Financial experts, however, were pleasantly surprised by the results, having expected that far fewer people were budgeting. Accountant Howard Dvorkin, one of the survey’s sponsors, said he was “both surprised and pleased” at the results.
“Given that credit card debt in this country has topped $1 trillion, and that student loan debt is approaching $1.5 trillion,” said Dvorkin, he expected a different outcome. Budgeting, he said, is the best method for combating debt. “The only way to climb out of that oppressive debt is to know what you earn and what you spend. Without that knowledge, you have no power.”
The survey asked 1,042 people over the age of 18 to talk about how budgeting fits into their lives. And while the majority of people are making budgets, not all of them are doing it in the most efficient way possible. Sixty-six percent still use paper and pencil, though there are many apps and online tools available to help folks budget. Only 32 percent said they use a spreadsheet program to keep track of their spending and saving, and a mere 16 percent use an app. Thirteen percent take advantage of tools offered by their bank or credit union.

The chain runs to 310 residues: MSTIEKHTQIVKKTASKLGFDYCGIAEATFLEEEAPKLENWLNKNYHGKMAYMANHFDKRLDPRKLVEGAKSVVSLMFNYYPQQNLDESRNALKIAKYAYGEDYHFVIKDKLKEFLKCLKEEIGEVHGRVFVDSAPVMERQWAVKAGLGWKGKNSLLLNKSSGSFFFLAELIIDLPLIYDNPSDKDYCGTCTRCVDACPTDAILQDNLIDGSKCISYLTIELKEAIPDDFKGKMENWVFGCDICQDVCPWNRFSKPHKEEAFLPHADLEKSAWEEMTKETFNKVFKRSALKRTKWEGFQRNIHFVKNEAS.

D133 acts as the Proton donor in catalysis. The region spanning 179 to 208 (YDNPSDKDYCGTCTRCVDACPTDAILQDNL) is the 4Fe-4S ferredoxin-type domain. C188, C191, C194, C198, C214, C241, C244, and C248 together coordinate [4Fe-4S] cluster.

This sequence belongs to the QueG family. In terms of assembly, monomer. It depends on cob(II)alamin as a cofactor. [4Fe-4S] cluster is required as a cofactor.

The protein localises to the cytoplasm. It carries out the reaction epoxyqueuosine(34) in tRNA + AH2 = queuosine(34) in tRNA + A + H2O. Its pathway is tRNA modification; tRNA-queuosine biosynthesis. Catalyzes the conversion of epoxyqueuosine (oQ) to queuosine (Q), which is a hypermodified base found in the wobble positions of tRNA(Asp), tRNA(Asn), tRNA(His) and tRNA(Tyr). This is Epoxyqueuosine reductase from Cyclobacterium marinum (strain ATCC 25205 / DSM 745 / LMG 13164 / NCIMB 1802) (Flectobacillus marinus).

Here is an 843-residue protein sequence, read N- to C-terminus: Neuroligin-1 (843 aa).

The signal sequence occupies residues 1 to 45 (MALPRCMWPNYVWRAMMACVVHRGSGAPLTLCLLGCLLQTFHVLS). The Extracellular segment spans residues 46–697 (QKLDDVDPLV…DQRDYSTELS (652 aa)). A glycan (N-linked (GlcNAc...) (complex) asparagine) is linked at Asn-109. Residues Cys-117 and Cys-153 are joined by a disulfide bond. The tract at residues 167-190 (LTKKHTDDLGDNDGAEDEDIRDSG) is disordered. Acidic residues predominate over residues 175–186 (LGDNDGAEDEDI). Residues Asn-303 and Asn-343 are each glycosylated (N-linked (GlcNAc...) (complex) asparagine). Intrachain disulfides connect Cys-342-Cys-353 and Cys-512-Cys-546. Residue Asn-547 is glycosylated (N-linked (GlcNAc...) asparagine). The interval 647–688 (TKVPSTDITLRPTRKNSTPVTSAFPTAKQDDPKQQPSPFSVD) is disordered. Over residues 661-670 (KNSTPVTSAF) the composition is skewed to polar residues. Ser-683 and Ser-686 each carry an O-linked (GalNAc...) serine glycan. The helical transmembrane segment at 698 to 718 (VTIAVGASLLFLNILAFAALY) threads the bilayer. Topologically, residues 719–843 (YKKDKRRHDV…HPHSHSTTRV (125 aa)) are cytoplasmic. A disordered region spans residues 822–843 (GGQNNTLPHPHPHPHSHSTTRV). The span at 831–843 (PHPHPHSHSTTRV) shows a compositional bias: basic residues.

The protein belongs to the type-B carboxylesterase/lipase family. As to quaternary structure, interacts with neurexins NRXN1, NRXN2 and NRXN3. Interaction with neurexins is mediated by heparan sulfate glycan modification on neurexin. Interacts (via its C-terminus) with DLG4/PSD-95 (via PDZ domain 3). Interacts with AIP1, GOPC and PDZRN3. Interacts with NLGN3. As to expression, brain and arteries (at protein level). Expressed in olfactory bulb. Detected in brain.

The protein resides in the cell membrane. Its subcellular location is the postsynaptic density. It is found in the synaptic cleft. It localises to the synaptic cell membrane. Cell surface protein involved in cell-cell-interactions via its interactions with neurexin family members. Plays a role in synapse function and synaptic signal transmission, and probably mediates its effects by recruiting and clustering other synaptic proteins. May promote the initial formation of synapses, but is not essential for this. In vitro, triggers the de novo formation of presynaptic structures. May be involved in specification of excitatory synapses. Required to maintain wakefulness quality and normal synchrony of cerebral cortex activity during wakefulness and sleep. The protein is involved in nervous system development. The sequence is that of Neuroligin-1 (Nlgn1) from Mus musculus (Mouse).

Grocery stores are good news for budgets; holidays, not so much
One place people are sticking to their budgets is at the grocery store. More than half (nearly 57 percent) of respondents said they use a shopping list and use coupons at the grocery store to help them stay on track. Only 5 percent said they’re vulnerable to impulse buys while grocery shopping.
When do people fail at budgeting? Special events and holidays. Almost 15 percent of survey participants said they tend to shop at the last minute and go over budget for a holiday or special occasion. Still, more than 72 percent of those surveyed said using a budget helped them get out of debt or stay out of debt. And only 21 percent found budgeting to be overly time-consuming.
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